Guest Author - Tammy Cordani
Cast: Eddie Murphy, Marsha Thomason, Aree Davis, Marc John Jefferies, Terence Stamp, Nathaniel Parker, Jennifer Tilly, Wallace Shawn, Dina Spybey
Rated: PG for language, frightening images and thematic elements
Runtime: 99 minutes
Jim Evers (Murphy) is a realtor who will stop at nothing to make a deal. He even goes as far as missing his anniversary dinner with wife (and realtor partner) Sara (Thomason) to field new prospects. To get back in her good graces, Jim suggests that the two of them, along with their children Megan (Davis) and Michael (Jefferies) go on a family outing. It seems like a simple enough plan until the Evers receive a mysterious phone call from Ramsley (Stamp), the butler working on behalf of Master Gracey (Parker). Gracey, it seems, is hoping to meet with Sara (supposedly since he liked her picture on the Evers and Evers Realty promotional flyer better) about selling his remote historic mansion which has been in his family for a number of years. Although Sara isn’t too keen on the idea, Jim jumps at the chance, convincing the family it’ll just be a quick stop on their trip.
When the Evers arrive, it’s obvious that this isn’t the typical home that they’re used to. The place seems worn down, with overgrown vines, dusty and down right creepy. (We won’t even mention the graveyard that’s on the property.) The Evers are in a hurry to leave but soon find themselves as unwilling overnight guests when a sudden storm arises and washes out the only road that leads to and from the property. If you think the Evers are just going to settle down for a good night’s sleep, then think again.
Jim, waiting to meet with Master Gracey, finds himself following a series of secret passages that eventually leads him to a haunted mirror and a crystal ball that holds the disembodied head of Madame Leota (Tilly). Meanwhile, the children have been following a spectral blue orb that seems to be trying to reveal a secret to them. Sara, however, seems to be in the greatest danger with Master Gracey and Ramsley convinced that she is actually Elizabeth, the true love of Gracey who supposedly committed suicide over a hundred years earlier. Besides thinking that the pair is insane, Sara and the others soon realize one thing: everyone in the house is a ghost! Will Jim be able to save his family or will they become permanent residents of “The Haunted Mansion”?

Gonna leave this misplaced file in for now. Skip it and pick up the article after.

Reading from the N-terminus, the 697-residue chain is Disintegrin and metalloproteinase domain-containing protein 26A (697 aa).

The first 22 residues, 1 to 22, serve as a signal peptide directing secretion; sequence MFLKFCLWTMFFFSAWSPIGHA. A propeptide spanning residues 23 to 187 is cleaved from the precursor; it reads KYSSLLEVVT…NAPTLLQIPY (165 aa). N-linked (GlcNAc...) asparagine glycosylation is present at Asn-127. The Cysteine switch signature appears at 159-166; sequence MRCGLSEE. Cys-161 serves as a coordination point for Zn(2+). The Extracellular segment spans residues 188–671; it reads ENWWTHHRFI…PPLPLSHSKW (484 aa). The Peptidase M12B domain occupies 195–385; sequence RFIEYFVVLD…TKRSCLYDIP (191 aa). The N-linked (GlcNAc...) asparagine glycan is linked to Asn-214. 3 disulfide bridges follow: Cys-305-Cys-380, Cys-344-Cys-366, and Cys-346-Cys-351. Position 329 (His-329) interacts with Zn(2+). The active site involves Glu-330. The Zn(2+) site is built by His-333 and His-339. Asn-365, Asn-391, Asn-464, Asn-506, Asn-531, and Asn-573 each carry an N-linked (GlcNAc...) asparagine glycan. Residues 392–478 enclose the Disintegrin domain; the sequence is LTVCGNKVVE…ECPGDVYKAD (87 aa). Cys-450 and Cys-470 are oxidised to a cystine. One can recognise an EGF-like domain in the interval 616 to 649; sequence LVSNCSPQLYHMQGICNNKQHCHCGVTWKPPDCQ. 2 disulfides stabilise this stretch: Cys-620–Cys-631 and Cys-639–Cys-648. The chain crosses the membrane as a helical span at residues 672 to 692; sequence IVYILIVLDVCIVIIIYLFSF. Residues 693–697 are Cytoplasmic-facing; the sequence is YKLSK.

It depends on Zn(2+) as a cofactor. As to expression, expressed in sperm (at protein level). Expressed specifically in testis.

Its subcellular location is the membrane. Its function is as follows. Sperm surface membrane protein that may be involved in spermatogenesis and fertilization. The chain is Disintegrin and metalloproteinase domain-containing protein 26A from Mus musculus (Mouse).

Have you ever watched a movie, thinking it was on the verge of being really good or doing something completely unexpected, only to be disappointed when it was all said and done? This is how “The Haunted Mansion” felt. Not that it’s a horrible movie, but it could have been so much better.
The movie, based on the popular Disney attraction, did have some good moments. I thought the cast was good, although some characters, such as Ezra (Shawn) and Emma (Spybey), were slightly underutilized. The ghostly effects were also fun to watch.
My favorite action sequences had to be the graveyard scene where we finally see what is actually living (or I guess I should say “not quite living”) in the cemetery and Jim and Megan having to fight off “the living dead” in the mausoleum.
“The Haunted Mansion” also had the side story with Gracey and Elizabeth. I wish the movie would have explored this avenue a bit more. The whole story seemed to be glossed over in flashbacks to bring you up to speed with why they would think Sara could be her returning to him. Further character development would have added a little more substance to the film. At times it was easy to feel detached from the characters to the point where you really didn’t care either way what happened to them.
As I mentioned above, “The Haunted Mansion” isn’t a horrible movie. It’s a family friendly film that’s good for a few laughs and action moments if you’re looking to kill an hour and a half.
My Rating: 2 ½ out of 5 stars
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